Maybe I''m wrong but I think that''s what NeHe wants : give a direction, a pointer to what we can do and how we can do it.

Btw I''m not an openGL expert, but I think NeHe''s tutorials got me started pretty fast. Some additionnal books don''t hurt of course.

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You must see...
I used his tutorials for a start, and all I''m saying is that you can''t learn how to write a 3D engine from just reading such a tutorials...

You must know the theory ("Real Time Rendering" is the best...),
then you need to know your API, that OpenGL in our case. The first part CANNOT be learn by reading NeHE''s tutorials. The second part can be only partially learn by reading his tutorials.

Anyway, he is doing a very good work on arranging a tutorial that other wrote...

_______________________________________________________
"In C we had to code our own bugs. In C++ we can inherit them."

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personally i dont think his tutorials should be to verbose they are meant for learning opengl after all if u want more in depth info buy the red book

http://members.xoom.com/myBollux

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Guest Anonymous Poster
Quaternion seems to belive that it is something like a correct way one must follow and that he knows how.

If someone does not get proper credit so please tell NeHe so that can be changed.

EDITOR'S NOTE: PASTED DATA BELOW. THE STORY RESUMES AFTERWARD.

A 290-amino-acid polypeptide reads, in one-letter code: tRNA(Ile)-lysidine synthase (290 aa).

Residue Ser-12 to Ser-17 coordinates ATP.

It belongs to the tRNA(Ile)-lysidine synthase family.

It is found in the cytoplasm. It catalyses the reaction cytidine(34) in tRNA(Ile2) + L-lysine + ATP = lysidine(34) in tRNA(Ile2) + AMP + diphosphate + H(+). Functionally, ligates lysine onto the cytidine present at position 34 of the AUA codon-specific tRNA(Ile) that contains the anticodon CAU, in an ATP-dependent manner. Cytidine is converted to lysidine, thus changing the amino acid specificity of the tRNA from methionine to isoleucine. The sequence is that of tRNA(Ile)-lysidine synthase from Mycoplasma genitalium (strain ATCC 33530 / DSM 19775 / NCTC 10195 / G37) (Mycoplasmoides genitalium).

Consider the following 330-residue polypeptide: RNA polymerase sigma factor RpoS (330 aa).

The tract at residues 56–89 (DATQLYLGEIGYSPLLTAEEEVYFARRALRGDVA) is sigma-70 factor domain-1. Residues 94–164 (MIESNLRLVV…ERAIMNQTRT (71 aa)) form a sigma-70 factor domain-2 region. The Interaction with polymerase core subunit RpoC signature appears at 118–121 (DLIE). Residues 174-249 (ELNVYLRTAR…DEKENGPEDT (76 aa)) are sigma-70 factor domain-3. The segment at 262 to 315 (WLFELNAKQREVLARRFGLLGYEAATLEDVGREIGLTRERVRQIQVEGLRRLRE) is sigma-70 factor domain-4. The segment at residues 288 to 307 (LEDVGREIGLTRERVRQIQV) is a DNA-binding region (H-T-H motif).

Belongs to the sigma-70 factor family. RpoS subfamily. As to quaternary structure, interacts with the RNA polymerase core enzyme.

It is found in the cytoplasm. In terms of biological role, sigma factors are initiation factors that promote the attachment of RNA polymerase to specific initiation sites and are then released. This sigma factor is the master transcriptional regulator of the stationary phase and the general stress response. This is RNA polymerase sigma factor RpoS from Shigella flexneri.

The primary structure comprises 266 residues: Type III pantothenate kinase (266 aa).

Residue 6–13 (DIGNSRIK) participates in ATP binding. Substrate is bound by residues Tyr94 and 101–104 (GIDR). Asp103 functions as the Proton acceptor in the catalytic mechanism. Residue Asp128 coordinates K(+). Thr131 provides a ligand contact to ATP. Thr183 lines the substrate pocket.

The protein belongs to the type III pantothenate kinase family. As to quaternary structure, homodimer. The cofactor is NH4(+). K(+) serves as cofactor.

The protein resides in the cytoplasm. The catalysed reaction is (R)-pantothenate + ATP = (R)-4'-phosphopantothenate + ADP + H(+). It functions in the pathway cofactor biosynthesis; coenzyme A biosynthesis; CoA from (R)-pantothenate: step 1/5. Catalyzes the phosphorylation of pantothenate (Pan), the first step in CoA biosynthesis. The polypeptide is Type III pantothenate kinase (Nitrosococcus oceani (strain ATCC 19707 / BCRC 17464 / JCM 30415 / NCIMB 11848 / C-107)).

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Well.. Sure NeHe''s tutorials won''t teach you how to build a 3D engine. But, to my knowledge, no tutorial will ever teach you such a complex thing.

Knowing your theory about 3D graphics (maths, physics, etc) is of course of the utmost importance. Knowing a 3D API such as openGL or D3D is also important. Both can probably be learnt in a book.

However, I think that the most important thing needed to design a good engine (3D or not) is a good architecture. Something that can''t really be learnt in any tutorial/book (unless, of course, they give you the full architecture of an engine, but then you''re not learning, you''re mostly copying).

So, if you''re reading NeHe''s tuts (or anyone else''s for that matter) in order to find out how to build a 3d engine, you''ll sure be disapointed (sp?). That kind of thing can only be acquired through a lot of practice and thinking (and by looking at others'' code when stuck ).

Anyway, that''s my 0.02$.